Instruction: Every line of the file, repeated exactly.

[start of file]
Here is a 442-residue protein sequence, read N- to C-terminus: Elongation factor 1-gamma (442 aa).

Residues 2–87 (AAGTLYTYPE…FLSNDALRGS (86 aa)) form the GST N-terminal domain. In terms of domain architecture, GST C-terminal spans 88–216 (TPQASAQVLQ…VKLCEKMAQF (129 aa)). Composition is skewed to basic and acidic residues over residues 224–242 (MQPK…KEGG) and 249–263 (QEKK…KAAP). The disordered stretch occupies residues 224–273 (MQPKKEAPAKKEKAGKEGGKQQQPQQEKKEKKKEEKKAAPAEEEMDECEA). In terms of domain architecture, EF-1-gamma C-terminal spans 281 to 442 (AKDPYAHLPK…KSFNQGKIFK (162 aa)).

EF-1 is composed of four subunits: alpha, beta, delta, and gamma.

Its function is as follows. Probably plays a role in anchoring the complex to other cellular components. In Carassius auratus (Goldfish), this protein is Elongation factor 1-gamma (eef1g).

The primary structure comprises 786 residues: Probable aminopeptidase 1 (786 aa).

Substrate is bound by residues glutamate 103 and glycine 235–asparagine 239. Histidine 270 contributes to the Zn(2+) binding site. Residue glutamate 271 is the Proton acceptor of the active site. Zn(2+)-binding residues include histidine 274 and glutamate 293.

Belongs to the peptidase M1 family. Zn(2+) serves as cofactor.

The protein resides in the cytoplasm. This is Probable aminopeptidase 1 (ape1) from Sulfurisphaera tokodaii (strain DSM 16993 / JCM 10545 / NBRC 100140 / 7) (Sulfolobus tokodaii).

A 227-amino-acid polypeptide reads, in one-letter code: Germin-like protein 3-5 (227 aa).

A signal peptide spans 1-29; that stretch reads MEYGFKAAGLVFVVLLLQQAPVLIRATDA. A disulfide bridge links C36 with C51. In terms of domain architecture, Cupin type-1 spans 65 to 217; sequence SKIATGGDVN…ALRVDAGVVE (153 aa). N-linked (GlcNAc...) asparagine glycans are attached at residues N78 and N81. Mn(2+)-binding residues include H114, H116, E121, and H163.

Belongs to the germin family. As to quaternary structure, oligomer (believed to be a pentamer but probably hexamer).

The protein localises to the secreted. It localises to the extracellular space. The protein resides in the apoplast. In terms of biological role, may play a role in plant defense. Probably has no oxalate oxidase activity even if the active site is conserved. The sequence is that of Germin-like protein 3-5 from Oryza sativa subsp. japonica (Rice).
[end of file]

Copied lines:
Here is a 442-residue protein sequence, read N- to C-terminus: Elongation factor 1-gamma (442 aa).

Residues 2–87 (AAGTLYTYPE…FLSNDALRGS (86 aa)) form the GST N-terminal domain. In terms of domain architecture, GST C-terminal spans 88–216 (TPQASAQVLQ…VKLCEKMAQF (129 aa)). Composition is skewed to basic and acidic residues over residues 224–242 (MQPK…KEGG) and 249–263 (QEKK…KAAP). The disordered stretch occupies residues 224–273 (MQPKKEAPAKKEKAGKEGGKQQQPQQEKKEKKKEEKKAAPAEEEMDECEA). In terms of domain architecture, EF-1-gamma C-terminal spans 281 to 442 (AKDPYAHLPK…KSFNQGKIFK (162 aa)).

EF-1 is composed of four subunits: alpha, beta, delta, and gamma.

Its function is as follows. Probably plays a role in anchoring the complex to other cellular components. In Carassius auratus (Goldfish), this protein is Elongation factor 1-gamma (eef1g).

The primary structure comprises 786 residues: Probable aminopeptidase 1 (786 aa).

Substrate is bound by residues glutamate 103 and glycine 235–asparagine 239. Histidine 270 contributes to the Zn(2+) binding site. Residue glutamate 271 is the Proton acceptor of the active site. Zn(2+)-binding residues include histidine 274 and glutamate 293.

Belongs to the peptidase M1 family. Zn(2+) serves as cofactor.

The protein resides in the cytoplasm. This is Probable aminopeptidase 1 (ape1) from Sulfurisphaera tokodaii (strain DSM 16993 / JCM 10545 / NBRC 100140 / 7) (Sulfolobus tokodaii).

A 227-amino-acid polypeptide reads, in one-letter code: Germin-like protein 3-5 (227 aa).

A signal peptide spans 1-29; that stretch reads MEYGFKAAGLVFVVLLLQQAPVLIRATDA. A disulfide bridge links C36 with C51. In terms of domain architecture, Cupin type-1 spans 65 to 217; sequence SKIATGGDVN…ALRVDAGVVE (153 aa). N-linked (GlcNAc...) asparagine glycans are attached at residues N78 and N81. Mn(2+)-binding residues include H114, H116, E121, and H163.

Belongs to the germin family. As to quaternary structure, oligomer (believed to be a pentamer but probably hexamer).

The protein localises to the secreted. It localises to the extracellular space. The protein resides in the apoplast. In terms of biological role, may play a role in plant defense. Probably has no oxalate oxidase activity even if the active site is conserved. The sequence is that of Germin-like protein 3-5 from Oryza sativa subsp. japonica (Rice).